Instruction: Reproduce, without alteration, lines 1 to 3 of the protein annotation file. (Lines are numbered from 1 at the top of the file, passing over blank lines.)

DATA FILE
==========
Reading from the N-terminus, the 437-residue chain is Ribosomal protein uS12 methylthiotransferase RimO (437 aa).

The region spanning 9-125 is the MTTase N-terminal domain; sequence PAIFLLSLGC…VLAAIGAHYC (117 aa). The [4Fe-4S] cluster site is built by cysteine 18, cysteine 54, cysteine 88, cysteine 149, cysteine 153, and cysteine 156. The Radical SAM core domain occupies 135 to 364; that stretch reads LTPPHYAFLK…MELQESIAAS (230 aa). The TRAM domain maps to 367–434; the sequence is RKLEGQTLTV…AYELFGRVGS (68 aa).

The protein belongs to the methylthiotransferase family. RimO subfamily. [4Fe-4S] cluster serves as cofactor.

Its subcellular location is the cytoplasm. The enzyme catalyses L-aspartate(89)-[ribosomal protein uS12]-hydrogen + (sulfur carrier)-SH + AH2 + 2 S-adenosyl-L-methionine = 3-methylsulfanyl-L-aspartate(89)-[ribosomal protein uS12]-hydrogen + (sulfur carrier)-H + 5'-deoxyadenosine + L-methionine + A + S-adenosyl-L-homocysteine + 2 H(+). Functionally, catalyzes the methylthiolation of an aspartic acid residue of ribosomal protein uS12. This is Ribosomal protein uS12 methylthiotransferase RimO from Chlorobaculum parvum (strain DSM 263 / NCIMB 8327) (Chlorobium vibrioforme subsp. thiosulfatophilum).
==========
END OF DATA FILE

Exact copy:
Reading from the N-terminus, the 437-residue chain is Ribosomal protein uS12 methylthiotransferase RimO (437 aa).

The region spanning 9-125 is the MTTase N-terminal domain; sequence PAIFLLSLGC…VLAAIGAHYC (117 aa). The [4Fe-4S] cluster site is built by cysteine 18, cysteine 54, cysteine 88, cysteine 149, cysteine 153, and cysteine 156. The Radical SAM core domain occupies 135 to 364; that stretch reads LTPPHYAFLK…MELQESIAAS (230 aa). The TRAM domain maps to 367–434; the sequence is RKLEGQTLTV…AYELFGRVGS (68 aa).

The protein belongs to the methylthiotransferase family. RimO subfamily. [4Fe-4S] cluster serves as cofactor.